Recently, the International Astronomical Union named one of the Pluto’s craters after Roland Kiladze, an outstanding Georgian astronomer.
„Kiladze crater honors Rolan Kiladze (1931–2010), the Georgian (Caucasus) astronomer who made pioneering early investigations of the dynamics, astrometry, and photometry of Pluto.“, according to the statement at the IAU website (www.iau.org/news/announcements/detail/ann19052/).
Rolan Kiladze was a Doctor of Physics and Mathematics, a researcher at the Abastumani Astrophysical Observatory (1955-2010), a member of the Georgian National Academy of Sciences, associate professor of Iv. Javakhishvili Tbilisi State University, professor at the Tbilisi Pedagogical Institute and Ilia State University, director of the Abastumani Astrophysical Observatory (2001-2005). He is an author of more than 140 scientific articles. Roland Kiladze published monographs “Modern Rotation of Planets, as a Result of Development of Small Particles” (1986) and “Theory of Movement of Geostationary Satellites” (2008), as well as three catalogs of geostationary satellites. He is the author of the textbook “Theoretical Astrophysics”. The field of his scientific research is quite extensive: solar system bodies, geostationary satellites, stellar astronomy.
Roland Kiladze actively studied Pluto, along with other celestial bodies. In 1977, he suggested that the planet Pluto was in a state of formation, due to a large cluster of particles around it. He also calculated that Pluto’s mass was very small, which was confirmed later. In 2006, Pluto was transferred to the category of minor planets.
Roland Kiladze predicted the existence of Pluto’s satellite Charon a year before its discovery. He also suggested the existence of a large cluster of small bodies beyond the orbit of Pluto, which was also confirmed by the infrared satellite sent into space in 1992. According to R. Kiladze, these particles should be half a millimeter in size. Measurements of protoplanetary clouds around other stars confirmed this suggestion.
Rolan Kiladze also suggested that there should be a small cloud of particles around Pluto filled with particles from a cloud beyond its orbit and gradually falling to the surface of Pluto. Discovery of Pluto’s satellites is believed to confirm this assumption. Discovery of Pluto’s five satellites can also be considered as a confirmation of Rolan Kiladze’s theory of planetary rotation (“Modern Rotation of Planets, as a Result of Development of Small Particles”).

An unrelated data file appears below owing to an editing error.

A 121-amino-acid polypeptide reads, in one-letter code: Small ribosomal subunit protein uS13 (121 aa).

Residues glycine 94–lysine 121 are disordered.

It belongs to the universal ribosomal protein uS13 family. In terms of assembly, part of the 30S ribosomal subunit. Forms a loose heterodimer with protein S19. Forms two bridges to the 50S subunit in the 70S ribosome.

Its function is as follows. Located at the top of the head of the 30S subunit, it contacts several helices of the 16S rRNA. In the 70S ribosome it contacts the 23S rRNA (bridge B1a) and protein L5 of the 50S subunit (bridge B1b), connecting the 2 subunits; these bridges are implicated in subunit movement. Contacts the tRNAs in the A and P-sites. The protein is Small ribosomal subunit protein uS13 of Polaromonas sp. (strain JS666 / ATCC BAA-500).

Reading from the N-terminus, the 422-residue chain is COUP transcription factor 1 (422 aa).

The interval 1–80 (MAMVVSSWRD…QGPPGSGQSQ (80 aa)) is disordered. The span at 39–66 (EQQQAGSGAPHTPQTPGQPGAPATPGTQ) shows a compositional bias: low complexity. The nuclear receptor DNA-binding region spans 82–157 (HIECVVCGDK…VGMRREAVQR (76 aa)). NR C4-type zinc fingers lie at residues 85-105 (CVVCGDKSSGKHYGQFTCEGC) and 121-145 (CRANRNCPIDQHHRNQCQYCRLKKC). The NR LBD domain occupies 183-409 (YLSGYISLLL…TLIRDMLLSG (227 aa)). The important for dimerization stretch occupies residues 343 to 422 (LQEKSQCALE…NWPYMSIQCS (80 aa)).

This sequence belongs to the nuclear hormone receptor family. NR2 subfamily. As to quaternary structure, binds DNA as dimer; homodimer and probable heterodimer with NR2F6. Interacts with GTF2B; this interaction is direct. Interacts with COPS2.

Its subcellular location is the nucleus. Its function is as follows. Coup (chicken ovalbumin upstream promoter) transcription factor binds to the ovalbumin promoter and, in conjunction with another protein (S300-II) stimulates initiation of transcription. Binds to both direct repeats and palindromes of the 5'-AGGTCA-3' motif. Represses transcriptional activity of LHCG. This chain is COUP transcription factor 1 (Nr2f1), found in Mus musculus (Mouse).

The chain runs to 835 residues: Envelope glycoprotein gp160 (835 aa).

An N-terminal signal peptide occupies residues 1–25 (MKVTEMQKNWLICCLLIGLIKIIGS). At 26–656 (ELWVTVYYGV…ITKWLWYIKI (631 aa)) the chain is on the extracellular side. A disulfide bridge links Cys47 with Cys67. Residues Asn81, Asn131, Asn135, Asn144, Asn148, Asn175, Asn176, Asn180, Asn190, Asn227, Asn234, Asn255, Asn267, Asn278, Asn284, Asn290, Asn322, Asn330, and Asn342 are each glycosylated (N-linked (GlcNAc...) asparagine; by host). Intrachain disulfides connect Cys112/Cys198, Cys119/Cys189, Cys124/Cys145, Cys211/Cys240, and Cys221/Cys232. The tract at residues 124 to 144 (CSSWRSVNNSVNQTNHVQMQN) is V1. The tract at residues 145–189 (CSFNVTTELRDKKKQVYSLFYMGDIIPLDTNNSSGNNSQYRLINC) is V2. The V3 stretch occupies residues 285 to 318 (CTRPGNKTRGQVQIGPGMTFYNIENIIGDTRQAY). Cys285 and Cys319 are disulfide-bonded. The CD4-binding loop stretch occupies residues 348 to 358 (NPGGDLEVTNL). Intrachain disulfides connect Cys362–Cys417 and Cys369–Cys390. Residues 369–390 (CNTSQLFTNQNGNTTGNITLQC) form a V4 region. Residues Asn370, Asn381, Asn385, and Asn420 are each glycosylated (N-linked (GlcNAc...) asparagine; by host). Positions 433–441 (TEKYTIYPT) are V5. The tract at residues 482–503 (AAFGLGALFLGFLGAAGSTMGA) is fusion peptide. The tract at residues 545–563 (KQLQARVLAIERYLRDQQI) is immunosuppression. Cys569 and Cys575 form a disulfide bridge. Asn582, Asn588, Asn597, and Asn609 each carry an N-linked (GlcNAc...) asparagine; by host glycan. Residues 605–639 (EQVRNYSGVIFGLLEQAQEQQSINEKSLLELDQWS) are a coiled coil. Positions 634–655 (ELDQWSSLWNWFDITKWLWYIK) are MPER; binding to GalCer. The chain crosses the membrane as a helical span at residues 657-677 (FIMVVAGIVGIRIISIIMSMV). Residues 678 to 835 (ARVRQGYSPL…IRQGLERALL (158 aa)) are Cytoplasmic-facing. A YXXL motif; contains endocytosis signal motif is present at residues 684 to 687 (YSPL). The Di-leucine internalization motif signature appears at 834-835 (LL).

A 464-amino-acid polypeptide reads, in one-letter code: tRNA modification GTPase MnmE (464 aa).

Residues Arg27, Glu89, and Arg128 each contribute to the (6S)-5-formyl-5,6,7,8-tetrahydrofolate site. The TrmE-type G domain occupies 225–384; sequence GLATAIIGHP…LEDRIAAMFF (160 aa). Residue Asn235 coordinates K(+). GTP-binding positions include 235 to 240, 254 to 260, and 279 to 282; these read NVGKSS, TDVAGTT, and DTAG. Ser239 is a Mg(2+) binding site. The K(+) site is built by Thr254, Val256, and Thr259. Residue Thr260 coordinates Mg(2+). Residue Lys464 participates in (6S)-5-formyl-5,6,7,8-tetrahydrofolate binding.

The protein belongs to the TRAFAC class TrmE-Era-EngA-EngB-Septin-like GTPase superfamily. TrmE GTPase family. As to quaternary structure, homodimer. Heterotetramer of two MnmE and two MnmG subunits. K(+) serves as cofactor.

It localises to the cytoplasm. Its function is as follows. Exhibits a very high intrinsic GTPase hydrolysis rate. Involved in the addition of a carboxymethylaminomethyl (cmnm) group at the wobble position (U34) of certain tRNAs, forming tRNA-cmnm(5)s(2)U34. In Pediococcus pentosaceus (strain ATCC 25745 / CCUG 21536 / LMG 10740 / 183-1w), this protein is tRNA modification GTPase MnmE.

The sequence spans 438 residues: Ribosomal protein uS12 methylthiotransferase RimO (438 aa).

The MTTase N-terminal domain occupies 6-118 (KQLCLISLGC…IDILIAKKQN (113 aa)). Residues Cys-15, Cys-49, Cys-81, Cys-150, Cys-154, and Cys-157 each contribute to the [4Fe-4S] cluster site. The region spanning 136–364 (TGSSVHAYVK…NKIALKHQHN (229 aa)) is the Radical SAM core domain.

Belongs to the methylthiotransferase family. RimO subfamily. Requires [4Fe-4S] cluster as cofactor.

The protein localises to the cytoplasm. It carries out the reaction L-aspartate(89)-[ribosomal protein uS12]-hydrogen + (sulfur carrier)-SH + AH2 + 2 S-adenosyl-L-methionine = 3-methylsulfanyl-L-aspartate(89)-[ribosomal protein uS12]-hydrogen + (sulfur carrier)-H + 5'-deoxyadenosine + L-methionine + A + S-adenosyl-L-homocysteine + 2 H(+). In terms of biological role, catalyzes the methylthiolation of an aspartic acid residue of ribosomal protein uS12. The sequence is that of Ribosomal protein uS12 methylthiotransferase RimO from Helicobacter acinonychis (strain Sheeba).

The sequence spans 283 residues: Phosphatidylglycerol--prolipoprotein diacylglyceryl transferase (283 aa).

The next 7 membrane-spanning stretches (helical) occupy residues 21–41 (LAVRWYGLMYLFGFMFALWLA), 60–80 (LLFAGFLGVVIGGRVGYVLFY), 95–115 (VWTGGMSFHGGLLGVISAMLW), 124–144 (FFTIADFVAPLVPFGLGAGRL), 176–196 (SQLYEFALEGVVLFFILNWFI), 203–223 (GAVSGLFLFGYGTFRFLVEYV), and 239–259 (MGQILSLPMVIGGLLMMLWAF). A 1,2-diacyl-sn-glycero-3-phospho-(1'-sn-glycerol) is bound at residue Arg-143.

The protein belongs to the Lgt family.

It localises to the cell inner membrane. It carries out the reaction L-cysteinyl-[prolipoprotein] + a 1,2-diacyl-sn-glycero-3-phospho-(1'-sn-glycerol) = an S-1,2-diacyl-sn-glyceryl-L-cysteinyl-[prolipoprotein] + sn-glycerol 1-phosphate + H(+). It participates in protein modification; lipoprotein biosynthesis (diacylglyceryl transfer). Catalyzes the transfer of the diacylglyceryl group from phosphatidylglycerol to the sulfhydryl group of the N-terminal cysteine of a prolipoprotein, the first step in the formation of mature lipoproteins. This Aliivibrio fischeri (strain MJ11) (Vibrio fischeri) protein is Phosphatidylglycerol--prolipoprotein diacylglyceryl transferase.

Rolan Kiladze was the first who measured the thickness of the Saturn’s rings (1967) which was confirmed by French scientists (1981) and the Hubble space telescope observations (1995).
Rolan Kiladze observed the signs of Mercury’s atmosphere during its transit through the solar disk (1974). In 1975 he discovered a nova in Cygni constellation (Nova Cygni).
R.Kiladze and his colleagues from St.-Petersburg developed the theory of movement of geostationary satellites (2001). The computer software based on this theory makes it possible to determine the coordinates for currently existing geostationary satellites and improve the elements of their orbits. He found that malfunctioning artificial satellites were gathering in a specific location (2003) that makes it possible to find these space debris and remove them.
Kiladze also found a criterion for predicting a collision of an asteroid with the Earth based on only two positional observations (2004).
Along with many other awards, Roland Kiladze was awarded the USSR State Prize (1971), the Honorary Prize of Georgia (2001). The name “Kiladze” was assigned to the minor Planet 4737 (1996).